Noam Federman (born October 25, 1969 in Jerusalem) is a religious-Orthodox right-wingIsraeli Jew in Hebron, and a former leader of the Kach Party, which he has been involved with since he was 14. He has been held in administrative detention several times. Federman hosts a weekly Internet program called "Federman Without Censor". It can be heard on the Hebrew section of the Jewish Task Force's website. JTF funds his political activities in Israel.
Noam Federman's father, David Federman (1909-1980), a Betar activist turned Lehi fighter, was arrested by the British during the British Mandate for Palestine and interned in Africa for his Jewish nationalist activism, where he shared a cell with Yitzhak Shamir, a future prime minister. Federman was raised on stories of that period, and considers his own beliefs similar to those of Avraham Stern. When he was asked if the similarity between the wartime groups activities and those of his own group was violence against Arabs, he replied, "Hitting the enemy is not a bad thing."
Federman is a radical settler activist associated with the outlawed Kach party, of which he was one time spokesman. A few hours after news that the Kach leaderMeir Kahane's assassination reached Israel, two elderly Palestinians, Mohammed Ali (73) and Mariam Suleiman Hassan (71), were gunned down in an incident ascribed to Kach militants. Federman was quoted as saying that the slayings had been committed as revenge by Kahane supporters, and that more violence was in the pipeline.
After his fellow Hebronite settler Baruch Goldstein machine-gunned 29 Palestinians at prayer in the Cave of the Patriarchs Massacre, Federman paid tribute hailing him as a holy hero, stating 'The act itself was one of greatness. It was a great act of sanctifying the Name (God).' He openly expressed his satisfaction at the assassination of Prime Minister Yitzhak Rabin, and was investigated for incitement against Binjamin Netanyahu after the latter signed accords with the Palestinians, whom he advocates expelling from both the West Bank and Gaza Strip.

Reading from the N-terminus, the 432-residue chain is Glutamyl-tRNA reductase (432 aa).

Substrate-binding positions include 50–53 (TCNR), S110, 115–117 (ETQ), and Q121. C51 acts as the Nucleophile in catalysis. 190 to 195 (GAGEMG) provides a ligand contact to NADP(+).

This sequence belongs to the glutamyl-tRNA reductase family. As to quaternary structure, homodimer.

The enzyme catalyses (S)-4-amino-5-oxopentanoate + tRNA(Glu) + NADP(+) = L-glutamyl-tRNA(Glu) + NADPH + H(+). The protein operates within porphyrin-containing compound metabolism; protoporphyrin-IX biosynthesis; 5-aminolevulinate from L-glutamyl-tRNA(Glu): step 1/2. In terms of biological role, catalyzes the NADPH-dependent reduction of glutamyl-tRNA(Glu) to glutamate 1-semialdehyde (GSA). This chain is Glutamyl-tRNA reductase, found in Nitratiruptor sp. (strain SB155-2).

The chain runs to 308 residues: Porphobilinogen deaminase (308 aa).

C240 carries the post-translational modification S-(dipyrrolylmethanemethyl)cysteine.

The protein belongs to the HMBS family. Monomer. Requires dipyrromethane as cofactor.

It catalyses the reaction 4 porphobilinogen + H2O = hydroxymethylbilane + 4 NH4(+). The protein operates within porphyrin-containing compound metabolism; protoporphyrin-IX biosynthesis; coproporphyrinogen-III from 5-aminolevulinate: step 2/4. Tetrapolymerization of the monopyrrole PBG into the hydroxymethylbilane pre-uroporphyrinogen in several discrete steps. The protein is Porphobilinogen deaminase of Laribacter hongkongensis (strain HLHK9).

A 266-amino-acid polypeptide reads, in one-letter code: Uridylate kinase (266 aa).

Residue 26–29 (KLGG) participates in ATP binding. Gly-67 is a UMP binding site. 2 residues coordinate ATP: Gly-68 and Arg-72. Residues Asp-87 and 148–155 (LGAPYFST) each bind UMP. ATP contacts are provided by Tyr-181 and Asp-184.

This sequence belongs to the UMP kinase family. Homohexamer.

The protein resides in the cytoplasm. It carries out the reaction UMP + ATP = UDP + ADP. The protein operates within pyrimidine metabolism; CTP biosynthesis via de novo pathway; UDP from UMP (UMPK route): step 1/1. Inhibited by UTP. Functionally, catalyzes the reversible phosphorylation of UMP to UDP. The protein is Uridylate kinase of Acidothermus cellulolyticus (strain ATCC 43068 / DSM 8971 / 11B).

On 1 September 1998, Federman was charged on suspicion of having kicked a Hebronite, Mamoun Ja'abri, in the stomach and then spitting on him, and also of assault of a United States Embassy worker.
On 24 May 2002, his brother, Eli Federman, while on duty as a security guard outside the Studio49 Tel Aviv nightclub, shot and killed a suicide car bomber just seconds before he could drive his vehicle into the crowded club, preventing many deaths. Anchorman David Witztum, reporting the incident, contrasted Eli's behavior to that of his radical brother. Eli described his actions thus:
I fired one bullet at him. He fell out of the car and blew up. After the blast, I shot him twice in the head, and then moved closer and emptied the rest of the clip into his head.'
In May 2002, after 2 men from the Bat Ayin settlement were discovered outside a girls' school in a Palestinian neighbourhood on the Mount of Olives with a bomb timed to explode in the morning when students would be arriving, police investigators took 6 people into custody, including Federman, whom the Shin Bet regarded as "the brain behind this organization". He was subsequently accused of having provided the explosives to be used to blow up the girls school, and put under house arrest for over half a year. All charges were later dropped, Federman was acquitted and he successfully sued the state for false arrest. He was in the news recently after his home and farm, which he had built without a building permit, near Kiryat Arba and Hebron was torn down in the middle of the night.
In November 2005, the Israeli Ministry of Justice expressed its intention to review Federman's application to be licensed as an attorney, claiming that a person with a past as rich with disturbing the peace as his may not be eligible for a license. Federman, addressing the ministry's comment to the press, replied that it was in pattern with the courts' and prosecutor's offices past restrictive behavior towards him that they would now seek to bar him from acquiring the title he worked for as a law student.
In 2008, Federman was indicted for assaulting a policeman, but was acquitted in 2010 after prosecutors failed to show up for the trial, due to a prosecutors' strike.
Federman is married to Elisheva, the daughter of David Ramati. They have 9 children. On the occasion of his son Oved's winning a prize for a film about Irgun militant Yehiel Dresner, whom the British Mandatory authorities executed in 1947, Federman said that he is rearing his children on the ideals of the rightest underground movements of the past.
"Revenge is an important value. The Talmud says that it is one of the greatest things. Revenge is great."